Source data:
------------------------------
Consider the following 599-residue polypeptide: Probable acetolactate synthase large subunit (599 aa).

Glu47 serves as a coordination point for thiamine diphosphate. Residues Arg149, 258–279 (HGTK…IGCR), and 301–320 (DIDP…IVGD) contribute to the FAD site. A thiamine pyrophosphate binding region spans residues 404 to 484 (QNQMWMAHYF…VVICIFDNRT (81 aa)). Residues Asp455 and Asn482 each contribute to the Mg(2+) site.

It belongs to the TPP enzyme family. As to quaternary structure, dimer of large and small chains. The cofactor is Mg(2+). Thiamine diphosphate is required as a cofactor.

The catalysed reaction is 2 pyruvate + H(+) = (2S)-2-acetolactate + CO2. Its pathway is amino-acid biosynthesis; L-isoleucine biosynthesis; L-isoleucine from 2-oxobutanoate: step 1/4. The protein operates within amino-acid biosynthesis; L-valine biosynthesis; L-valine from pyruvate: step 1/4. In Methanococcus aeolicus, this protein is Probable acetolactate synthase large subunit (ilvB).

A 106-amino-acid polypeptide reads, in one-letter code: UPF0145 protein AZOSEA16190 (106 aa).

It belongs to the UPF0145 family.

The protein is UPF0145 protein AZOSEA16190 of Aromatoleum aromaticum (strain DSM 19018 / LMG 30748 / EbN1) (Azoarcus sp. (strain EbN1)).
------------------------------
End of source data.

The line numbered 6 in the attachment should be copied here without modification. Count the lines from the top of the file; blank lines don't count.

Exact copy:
It belongs to the UPF0145 family.